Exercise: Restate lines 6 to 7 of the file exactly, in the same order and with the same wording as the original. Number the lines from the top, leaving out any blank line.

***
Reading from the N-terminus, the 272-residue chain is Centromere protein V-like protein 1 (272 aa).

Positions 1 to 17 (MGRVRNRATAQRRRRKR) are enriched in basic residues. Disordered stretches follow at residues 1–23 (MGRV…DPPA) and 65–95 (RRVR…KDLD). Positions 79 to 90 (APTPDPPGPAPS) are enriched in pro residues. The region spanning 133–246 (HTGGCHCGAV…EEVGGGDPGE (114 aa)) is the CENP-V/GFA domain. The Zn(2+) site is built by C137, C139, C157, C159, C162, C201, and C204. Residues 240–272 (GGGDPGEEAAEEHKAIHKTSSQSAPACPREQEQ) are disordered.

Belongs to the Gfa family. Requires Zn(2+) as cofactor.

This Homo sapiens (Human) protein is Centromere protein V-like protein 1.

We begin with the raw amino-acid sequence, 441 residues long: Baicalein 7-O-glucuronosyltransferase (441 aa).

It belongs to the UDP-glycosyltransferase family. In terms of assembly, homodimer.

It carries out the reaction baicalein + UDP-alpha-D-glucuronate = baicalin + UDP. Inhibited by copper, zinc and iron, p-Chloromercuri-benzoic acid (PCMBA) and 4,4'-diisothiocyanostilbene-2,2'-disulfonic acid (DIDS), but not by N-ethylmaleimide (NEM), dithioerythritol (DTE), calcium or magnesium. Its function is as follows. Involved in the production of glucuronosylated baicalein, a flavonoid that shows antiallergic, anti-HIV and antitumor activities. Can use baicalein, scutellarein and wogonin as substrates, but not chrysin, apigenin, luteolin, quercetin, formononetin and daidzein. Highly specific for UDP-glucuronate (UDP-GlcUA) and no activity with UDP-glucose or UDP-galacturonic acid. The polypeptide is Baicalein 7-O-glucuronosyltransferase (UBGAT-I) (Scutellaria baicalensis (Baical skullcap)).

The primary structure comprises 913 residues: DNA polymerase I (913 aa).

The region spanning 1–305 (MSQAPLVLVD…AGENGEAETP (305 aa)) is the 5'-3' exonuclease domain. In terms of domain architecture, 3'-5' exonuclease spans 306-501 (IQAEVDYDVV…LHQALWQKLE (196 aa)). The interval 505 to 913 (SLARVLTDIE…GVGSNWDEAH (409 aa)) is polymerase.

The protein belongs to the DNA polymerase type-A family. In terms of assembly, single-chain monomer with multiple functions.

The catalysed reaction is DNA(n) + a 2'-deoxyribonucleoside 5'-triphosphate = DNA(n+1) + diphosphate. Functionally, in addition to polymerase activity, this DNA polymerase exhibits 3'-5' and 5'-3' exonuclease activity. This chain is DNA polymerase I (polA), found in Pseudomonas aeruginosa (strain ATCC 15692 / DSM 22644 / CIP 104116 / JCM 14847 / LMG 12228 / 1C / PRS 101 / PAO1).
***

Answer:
It belongs to the UDP-glycosyltransferase family. In terms of assembly, homodimer.

It carries out the reaction baicalein + UDP-alpha-D-glucuronate = baicalin + UDP. Inhibited by copper, zinc and iron, p-Chloromercuri-benzoic acid (PCMBA) and 4,4'-diisothiocyanostilbene-2,2'-disulfonic acid (DIDS), but not by N-ethylmaleimide (NEM), dithioerythritol (DTE), calcium or magnesium. Its function is as follows. Involved in the production of glucuronosylated baicalein, a flavonoid that shows antiallergic, anti-HIV and antitumor activities. Can use baicalein, scutellarein and wogonin as substrates, but not chrysin, apigenin, luteolin, quercetin, formononetin and daidzein. Highly specific for UDP-glucuronate (UDP-GlcUA) and no activity with UDP-glucose or UDP-galacturonic acid. The polypeptide is Baicalein 7-O-glucuronosyltransferase (UBGAT-I) (Scutellaria baicalensis (Baical skullcap)).